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JEFFERSON CITY - Missouri Attorney General Josh Hawley's office has turned over evidence to the St. Louis circuit attorney for possible charges against Gov. Eric Greitens. The evidence is related to a donor list from the governor's charity, The Mission Continues. 

"We have uncovered evidence of wrongdoing beyond Missouri's charity laws. To be specific within the last several days, we have obtained evidence of potential criminal violations," Hawley said.

The evidence obtained, Hawley said, shows Greitens took an electronic donor list from the charity without permission and then used that list for political fundraising. Hawley said this falls under computer tampering, which, given of the value of the list, could be a felony.

"We’ve done a thorough review of this matter, and we know that there’s no wrongdoing here. In fact, there’s nothing close to wrongdoing. Eric built The Mission Continues from scratch, and he helped thousands of veterans by doing so," Greitens' attorney Jim Martin said. "The Attorney General held a completely frivolous and inappropriate press conference on a non-issue."

Hawley said his office began investigating about two months ago, gathering multiple subpoenas, thousands of pages of evidence, and many witnesses. 

The case is currently within statute of limitations for charging, but Hawley said that window is closing quickly.

"A charging decision must be made very soon, which is the reason for my announcement this morning," Hawley said.

Hawley's office does not have jurisdiction for this case; the St. Louis circuit attorney is responsible for any charging decisions. 

The House committee investigating Greitens' affair case now also has the evidence; Hawley said a court granted permission for him to share what his office found. He said this case could establish grounds for impeachment. 

"I do think that this evidence would likely support the finding of probable cause that a crime was committed, again, so it could be charged. The standards for impeachment say that a crime is grounds for impeachment, so I think you could certainly say that these appear to be impeachable offenses. That is a decision for the House to make however, and that's whey we're giving them everything that we have."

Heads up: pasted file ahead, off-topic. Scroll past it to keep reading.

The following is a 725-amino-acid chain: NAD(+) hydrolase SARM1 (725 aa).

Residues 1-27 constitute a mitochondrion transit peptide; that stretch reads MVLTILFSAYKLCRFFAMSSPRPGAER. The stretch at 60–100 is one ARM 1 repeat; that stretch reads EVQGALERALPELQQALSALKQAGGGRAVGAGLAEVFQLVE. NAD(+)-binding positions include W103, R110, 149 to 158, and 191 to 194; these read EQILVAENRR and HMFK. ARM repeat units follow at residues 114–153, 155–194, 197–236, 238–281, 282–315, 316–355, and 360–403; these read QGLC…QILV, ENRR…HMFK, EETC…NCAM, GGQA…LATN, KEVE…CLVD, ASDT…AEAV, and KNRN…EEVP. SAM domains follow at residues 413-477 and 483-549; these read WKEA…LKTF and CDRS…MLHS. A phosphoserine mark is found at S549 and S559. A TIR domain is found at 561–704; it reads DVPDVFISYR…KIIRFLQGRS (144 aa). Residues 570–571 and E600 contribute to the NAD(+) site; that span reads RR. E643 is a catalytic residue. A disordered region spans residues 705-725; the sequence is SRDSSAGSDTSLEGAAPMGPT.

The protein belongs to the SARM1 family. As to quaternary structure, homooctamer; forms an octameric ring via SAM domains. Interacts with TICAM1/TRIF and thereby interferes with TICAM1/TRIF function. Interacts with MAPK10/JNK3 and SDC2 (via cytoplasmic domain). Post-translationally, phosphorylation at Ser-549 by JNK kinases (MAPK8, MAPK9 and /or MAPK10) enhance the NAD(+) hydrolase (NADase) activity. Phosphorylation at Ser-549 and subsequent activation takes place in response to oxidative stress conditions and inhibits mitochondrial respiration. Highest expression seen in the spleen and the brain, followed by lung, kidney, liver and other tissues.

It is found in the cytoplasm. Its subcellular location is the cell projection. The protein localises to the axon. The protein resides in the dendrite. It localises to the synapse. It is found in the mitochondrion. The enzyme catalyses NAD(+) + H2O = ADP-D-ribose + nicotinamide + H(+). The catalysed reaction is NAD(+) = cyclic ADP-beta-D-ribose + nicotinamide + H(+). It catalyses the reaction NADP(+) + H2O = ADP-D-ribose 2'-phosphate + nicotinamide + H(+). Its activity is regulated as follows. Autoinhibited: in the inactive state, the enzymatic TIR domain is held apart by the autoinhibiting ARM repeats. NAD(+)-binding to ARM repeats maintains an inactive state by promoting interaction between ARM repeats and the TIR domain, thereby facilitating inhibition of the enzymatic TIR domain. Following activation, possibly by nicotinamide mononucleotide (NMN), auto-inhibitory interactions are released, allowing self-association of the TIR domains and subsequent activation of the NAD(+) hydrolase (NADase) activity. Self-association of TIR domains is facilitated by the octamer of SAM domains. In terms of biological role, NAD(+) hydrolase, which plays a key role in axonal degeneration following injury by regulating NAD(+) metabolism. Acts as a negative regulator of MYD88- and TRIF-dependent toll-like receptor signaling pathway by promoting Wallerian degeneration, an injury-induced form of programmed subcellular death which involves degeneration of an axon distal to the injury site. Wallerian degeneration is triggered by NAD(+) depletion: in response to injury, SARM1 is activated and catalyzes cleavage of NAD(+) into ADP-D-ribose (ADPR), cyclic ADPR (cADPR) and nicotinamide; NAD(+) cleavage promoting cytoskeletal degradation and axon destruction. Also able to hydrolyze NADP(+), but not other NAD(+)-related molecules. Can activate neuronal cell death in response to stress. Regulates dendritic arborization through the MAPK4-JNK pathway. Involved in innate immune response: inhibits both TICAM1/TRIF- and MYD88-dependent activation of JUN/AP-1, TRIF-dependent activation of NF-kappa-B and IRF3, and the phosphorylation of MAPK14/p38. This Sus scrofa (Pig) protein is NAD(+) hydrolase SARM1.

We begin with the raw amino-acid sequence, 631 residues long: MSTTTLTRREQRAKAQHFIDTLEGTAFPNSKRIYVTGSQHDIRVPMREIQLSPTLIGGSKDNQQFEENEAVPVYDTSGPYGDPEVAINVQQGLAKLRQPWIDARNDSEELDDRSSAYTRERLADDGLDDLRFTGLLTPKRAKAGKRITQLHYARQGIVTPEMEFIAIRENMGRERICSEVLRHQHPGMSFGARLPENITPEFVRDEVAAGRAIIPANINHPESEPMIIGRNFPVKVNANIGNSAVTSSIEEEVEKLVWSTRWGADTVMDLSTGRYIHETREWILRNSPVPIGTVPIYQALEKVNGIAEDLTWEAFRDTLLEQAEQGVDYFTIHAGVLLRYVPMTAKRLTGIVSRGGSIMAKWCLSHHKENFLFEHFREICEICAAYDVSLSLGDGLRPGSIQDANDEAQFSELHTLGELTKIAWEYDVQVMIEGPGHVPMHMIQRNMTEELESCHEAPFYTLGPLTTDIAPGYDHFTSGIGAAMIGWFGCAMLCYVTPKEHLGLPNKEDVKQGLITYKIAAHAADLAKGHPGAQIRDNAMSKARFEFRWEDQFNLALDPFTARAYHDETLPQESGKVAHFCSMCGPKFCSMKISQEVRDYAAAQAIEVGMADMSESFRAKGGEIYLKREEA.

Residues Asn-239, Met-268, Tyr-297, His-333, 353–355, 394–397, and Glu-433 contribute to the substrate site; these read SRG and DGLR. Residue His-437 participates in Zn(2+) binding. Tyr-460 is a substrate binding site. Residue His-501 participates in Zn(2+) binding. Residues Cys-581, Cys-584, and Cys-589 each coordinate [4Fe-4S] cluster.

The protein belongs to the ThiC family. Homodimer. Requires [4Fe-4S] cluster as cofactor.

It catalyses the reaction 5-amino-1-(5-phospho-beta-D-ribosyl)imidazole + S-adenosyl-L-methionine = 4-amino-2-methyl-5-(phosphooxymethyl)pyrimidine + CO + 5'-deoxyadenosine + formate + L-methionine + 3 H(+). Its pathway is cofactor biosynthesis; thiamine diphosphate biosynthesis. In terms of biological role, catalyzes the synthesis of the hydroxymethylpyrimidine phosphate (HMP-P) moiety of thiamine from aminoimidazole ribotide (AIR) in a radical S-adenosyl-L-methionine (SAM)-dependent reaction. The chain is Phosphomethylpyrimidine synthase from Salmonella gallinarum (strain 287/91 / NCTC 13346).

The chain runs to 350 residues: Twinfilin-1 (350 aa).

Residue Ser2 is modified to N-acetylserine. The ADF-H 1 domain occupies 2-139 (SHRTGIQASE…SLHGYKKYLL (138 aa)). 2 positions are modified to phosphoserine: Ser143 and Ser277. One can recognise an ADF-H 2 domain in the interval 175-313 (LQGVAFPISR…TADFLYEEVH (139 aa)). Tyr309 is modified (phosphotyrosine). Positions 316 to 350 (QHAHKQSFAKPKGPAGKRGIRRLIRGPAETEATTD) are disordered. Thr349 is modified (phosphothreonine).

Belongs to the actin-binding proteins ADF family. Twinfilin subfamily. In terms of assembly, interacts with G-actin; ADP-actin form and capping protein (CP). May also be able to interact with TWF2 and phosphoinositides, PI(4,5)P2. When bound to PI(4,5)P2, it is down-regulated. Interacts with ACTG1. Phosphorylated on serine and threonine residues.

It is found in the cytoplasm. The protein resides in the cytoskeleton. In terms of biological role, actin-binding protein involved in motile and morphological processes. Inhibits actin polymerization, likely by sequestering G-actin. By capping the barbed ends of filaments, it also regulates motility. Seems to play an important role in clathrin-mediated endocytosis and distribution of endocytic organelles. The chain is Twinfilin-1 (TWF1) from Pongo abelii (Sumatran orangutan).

Greitens' office responded to Hawley's announcement just after noon Tuesday: 
"Fortunately for Josh, he’s better at press conferences than the law. Anyone who has set foot in a Missouri courtroom knows these allegations are ridiculous. Josh has turned the “evidence” he claims to have over to St. Louis Circuit Attorney Kim Gardner— a liberal prosecutor funded by George Soros who allegedly suborned perjury, falsified documents, and withheld evidence. We will dispense with these false allegations."
House Minority Whip Kip Kendrick said Greitens response "is very indicative of how he has responded to other allegations. He blames the individual making the allegations, throws some mud saying its ridiculous. We'll probably even hear more dog whistles over the next few weeks too about a continued witch hunt,' and other key phrases he likes to use." 
Kendrick also said, "I believe we have sufficient evidence at this point to move forward with impeachment." 
Kendrick said its difficult to put a time stamp on the impeachment process, but said it begins with the House filing articles on impeachment that would be voted on by the House, and then passed to the Senate. The Senate would then select seven imminent jurists and take the impeachment articles and evidence gathered by the House and then make a decision as to whether or not the individual is fit to hold office. 
"Today's allegations continue to show a pattern of bad behavior and potential for criminal activity," Kendrick said. 
Editor's note: This story has been updated with Gov. Greitens and his attorney's response.

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